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First of all, I'd like to wish you all a Happy New Year and wish everyone the best in whatever they strive to achieve in the year ahead.
My goal is to do my 1st ever triathlon and maybe a couple of other 'endurance' events to challenge myself.

Anyway, I train alone most of the time and after a 2 month injury lay off due to a slipped disc I decided to get on my bike and cycle 45km. It was quite a windy day and the route is relatively hilly so I was surprised when I managed to do it in 1 hr 45 minutes. As I have no-one to ask or refer to, I was wondering if anyone thought that this is a decent time?



  • gavinpgavinp Posts: 168
    Hi bgreer

    Congrats on getting back out there after a layoff, and Happy New Year!

    Your averaging around 15mph or just under 26kmph there, so not bad for your first time out in a while.

    What distance races are you planning this year?
  • Hey bgreer,

    Speaking as a relative novice and an average one at that, I think you should be pretty pleased with your time as a starting point. I tend to work on the basis of a 30kph average for training runs and then start adding in the reasons why I may or may not have achieved that, wind, rain, traffic, etc.etc. I generally get around 29ish on fairly 'undulating' routes. Interestingly I seem to average the same irrespective of distance so it may be worth looking at how far you cycle to see if there are variances. Good luck with it all.
  • ZacniciZacnici Posts: 1,385
    Concur sounds a good start so pat on back there.

    What is a good idea is to start logging rides on something like Mapmyride or Strava and then you can compare your metrics over time. Even better is to search on those sites for a ride that has been ridden or has segments or sections that are close to you, that will give you an even better measure of how you are doing not only in comparing your own data but also with others,
    Ideally a GPS would be great as they are geared to downloading data. Having said that if you have an Android or iPhone then have a look here http://www.bikeradar.com/gear/article/b ... ing-35227/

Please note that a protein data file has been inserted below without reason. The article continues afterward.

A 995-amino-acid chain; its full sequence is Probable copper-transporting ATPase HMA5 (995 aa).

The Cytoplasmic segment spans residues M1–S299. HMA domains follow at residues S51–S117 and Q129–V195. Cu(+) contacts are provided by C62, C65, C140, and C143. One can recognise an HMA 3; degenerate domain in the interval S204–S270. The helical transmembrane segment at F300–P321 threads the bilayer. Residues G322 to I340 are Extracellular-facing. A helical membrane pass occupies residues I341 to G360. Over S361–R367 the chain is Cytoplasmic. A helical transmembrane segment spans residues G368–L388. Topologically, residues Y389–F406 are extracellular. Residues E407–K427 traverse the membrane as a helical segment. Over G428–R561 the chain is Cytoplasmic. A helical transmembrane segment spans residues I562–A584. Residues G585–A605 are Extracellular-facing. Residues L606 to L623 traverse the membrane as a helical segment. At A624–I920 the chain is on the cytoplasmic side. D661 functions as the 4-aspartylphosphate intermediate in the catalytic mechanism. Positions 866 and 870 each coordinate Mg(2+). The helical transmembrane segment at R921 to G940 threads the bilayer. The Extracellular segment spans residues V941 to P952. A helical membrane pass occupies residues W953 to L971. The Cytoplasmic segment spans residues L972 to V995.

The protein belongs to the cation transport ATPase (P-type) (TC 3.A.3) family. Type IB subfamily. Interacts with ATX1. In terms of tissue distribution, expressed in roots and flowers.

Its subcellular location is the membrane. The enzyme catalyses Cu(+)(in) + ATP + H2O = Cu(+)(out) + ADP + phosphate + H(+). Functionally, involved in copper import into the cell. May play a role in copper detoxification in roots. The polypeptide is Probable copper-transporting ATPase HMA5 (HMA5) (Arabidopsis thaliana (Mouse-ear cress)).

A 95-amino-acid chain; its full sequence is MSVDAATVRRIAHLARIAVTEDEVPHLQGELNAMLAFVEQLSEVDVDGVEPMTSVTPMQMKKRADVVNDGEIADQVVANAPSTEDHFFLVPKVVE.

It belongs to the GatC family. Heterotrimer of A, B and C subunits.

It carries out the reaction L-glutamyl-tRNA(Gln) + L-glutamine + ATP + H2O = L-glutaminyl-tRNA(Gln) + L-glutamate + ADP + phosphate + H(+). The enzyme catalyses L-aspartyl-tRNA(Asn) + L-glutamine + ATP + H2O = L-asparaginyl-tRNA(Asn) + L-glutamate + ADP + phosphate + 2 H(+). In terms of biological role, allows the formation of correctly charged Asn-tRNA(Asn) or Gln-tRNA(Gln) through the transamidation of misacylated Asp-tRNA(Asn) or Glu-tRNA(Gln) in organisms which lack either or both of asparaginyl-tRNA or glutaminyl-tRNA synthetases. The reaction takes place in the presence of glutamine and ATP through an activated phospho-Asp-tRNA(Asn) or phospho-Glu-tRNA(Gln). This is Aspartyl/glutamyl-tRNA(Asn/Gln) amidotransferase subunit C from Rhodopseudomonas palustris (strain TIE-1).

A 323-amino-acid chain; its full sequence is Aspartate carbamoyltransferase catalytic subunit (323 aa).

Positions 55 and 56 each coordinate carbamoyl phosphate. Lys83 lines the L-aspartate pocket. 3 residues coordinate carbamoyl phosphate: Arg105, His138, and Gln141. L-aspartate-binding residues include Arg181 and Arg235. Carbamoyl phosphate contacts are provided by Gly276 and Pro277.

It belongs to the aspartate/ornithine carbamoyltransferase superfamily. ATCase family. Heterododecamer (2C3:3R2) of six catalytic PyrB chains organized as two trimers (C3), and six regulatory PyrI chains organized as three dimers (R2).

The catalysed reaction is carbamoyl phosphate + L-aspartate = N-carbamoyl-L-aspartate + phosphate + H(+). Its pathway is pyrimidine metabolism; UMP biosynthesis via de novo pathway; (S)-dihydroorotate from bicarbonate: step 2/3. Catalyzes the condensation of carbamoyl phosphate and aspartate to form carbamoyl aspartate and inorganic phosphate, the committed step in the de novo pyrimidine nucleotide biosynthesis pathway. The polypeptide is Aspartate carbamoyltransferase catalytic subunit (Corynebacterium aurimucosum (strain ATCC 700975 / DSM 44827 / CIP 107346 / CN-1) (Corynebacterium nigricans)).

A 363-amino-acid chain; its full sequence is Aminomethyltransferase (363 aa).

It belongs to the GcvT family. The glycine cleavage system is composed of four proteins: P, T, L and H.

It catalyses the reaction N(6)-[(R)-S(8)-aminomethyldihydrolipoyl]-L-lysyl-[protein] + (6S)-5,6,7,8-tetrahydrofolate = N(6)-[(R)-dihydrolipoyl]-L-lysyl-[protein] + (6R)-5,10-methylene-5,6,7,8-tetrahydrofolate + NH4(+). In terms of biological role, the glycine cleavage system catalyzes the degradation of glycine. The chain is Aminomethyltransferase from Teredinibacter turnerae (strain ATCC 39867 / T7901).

You can buy add ons HRM chest strap etc but for not much more really you could get say a Garmin Forerunner 305 with a cadence sensor for about £140 http://www.handtec.co.uk/satnav-gps/run ... l?___SID=U I have one and will give sterling service from Sprint to Iron distance and have even used it in an Ultramarathon.

    But grab the free apps first of all and that will give a great start.

    Hope that helps

    Once you have started using data for training the next step is to use it for racing

    What I have also found useful is that I mount my Garmin in a home made 'scoop' in front of my drink bottle between my aerobars (secured with elastic bands for a quick grab and run in T2 http://www.kingsad.eu/image/25231803867 and http://forum.bcttt.com/download/file.ph ... &mode=view ) for feedback on cadence, HR and speed. You think you are giving it full hammer but by observing this data you can see you have actually slacked off a bit; unless you are very experienced there is no perceived difference between say 70 rpm and 67 rpm but on a 50/11 that is a 2kph shortfall. The same goes when running, very useful to have that feedback.
  • bgreerbgreer Posts: 10
    Thanks very much for the replies and advice.
    I am new to road cycling having just bought my bike at the end of August. The longest I had went was 24 km in an hour just before my injury so I was quite pleased to have went 45 km in 1:45, although there were far less traffic lights in the longer run!
    My wife bought me a Polar HRM for Xmas and we have a turbo trainer with cycle computer that I set up last night so I'm hoping to push on from here and improve my time.I also plan to get out with a cycling club for a longer run and see how I fare....

    Happy New Year all
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